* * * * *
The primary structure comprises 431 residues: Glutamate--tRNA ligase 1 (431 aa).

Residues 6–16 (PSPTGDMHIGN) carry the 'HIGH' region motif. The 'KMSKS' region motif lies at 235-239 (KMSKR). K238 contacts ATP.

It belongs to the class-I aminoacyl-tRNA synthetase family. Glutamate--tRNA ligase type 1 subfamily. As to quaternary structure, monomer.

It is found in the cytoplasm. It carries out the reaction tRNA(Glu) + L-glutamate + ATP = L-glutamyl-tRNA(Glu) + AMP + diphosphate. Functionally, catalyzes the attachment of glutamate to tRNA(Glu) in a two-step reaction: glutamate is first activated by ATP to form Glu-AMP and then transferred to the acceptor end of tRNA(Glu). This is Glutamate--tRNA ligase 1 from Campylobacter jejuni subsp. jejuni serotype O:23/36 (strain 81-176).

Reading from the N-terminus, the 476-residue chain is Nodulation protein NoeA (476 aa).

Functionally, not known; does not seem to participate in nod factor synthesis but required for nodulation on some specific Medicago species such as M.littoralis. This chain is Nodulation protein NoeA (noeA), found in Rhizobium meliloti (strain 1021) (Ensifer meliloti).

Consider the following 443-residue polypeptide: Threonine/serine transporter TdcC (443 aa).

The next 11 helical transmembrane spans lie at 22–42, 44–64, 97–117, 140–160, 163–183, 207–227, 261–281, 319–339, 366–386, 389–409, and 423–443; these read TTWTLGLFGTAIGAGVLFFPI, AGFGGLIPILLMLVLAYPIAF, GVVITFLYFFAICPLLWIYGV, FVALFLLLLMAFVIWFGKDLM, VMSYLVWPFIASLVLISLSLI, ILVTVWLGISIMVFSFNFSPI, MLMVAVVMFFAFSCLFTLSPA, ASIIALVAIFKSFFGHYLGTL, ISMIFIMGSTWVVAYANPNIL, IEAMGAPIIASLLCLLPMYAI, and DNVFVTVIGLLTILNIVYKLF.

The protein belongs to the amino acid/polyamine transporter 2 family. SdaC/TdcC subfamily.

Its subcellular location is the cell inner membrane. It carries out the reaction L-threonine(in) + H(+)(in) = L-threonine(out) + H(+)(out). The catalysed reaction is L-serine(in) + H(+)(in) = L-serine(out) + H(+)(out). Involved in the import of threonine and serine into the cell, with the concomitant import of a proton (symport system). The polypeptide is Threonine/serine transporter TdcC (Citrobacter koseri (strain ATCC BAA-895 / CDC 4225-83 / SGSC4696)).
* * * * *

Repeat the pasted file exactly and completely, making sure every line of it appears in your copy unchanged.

The primary structure comprises 431 residues: Glutamate--tRNA ligase 1 (431 aa).

Residues 6–16 (PSPTGDMHIGN) carry the 'HIGH' region motif. The 'KMSKS' region motif lies at 235-239 (KMSKR). K238 contacts ATP.

It belongs to the class-I aminoacyl-tRNA synthetase family. Glutamate--tRNA ligase type 1 subfamily. As to quaternary structure, monomer.

It is found in the cytoplasm. It carries out the reaction tRNA(Glu) + L-glutamate + ATP = L-glutamyl-tRNA(Glu) + AMP + diphosphate. Functionally, catalyzes the attachment of glutamate to tRNA(Glu) in a two-step reaction: glutamate is first activated by ATP to form Glu-AMP and then transferred to the acceptor end of tRNA(Glu). This is Glutamate--tRNA ligase 1 from Campylobacter jejuni subsp. jejuni serotype O:23/36 (strain 81-176).

Reading from the N-terminus, the 476-residue chain is Nodulation protein NoeA (476 aa).

Functionally, not known; does not seem to participate in nod factor synthesis but required for nodulation on some specific Medicago species such as M.littoralis. This chain is Nodulation protein NoeA (noeA), found in Rhizobium meliloti (strain 1021) (Ensifer meliloti).

Consider the following 443-residue polypeptide: Threonine/serine transporter TdcC (443 aa).

The next 11 helical transmembrane spans lie at 22–42, 44–64, 97–117, 140–160, 163–183, 207–227, 261–281, 319–339, 366–386, 389–409, and 423–443; these read TTWTLGLFGTAIGAGVLFFPI, AGFGGLIPILLMLVLAYPIAF, GVVITFLYFFAICPLLWIYGV, FVALFLLLLMAFVIWFGKDLM, VMSYLVWPFIASLVLISLSLI, ILVTVWLGISIMVFSFNFSPI, MLMVAVVMFFAFSCLFTLSPA, ASIIALVAIFKSFFGHYLGTL, ISMIFIMGSTWVVAYANPNIL, IEAMGAPIIASLLCLLPMYAI, and DNVFVTVIGLLTILNIVYKLF.

The protein belongs to the amino acid/polyamine transporter 2 family. SdaC/TdcC subfamily.

Its subcellular location is the cell inner membrane. It carries out the reaction L-threonine(in) + H(+)(in) = L-threonine(out) + H(+)(out). The catalysed reaction is L-serine(in) + H(+)(in) = L-serine(out) + H(+)(out). Involved in the import of threonine and serine into the cell, with the concomitant import of a proton (symport system). The polypeptide is Threonine/serine transporter TdcC (Citrobacter koseri (strain ATCC BAA-895 / CDC 4225-83 / SGSC4696)).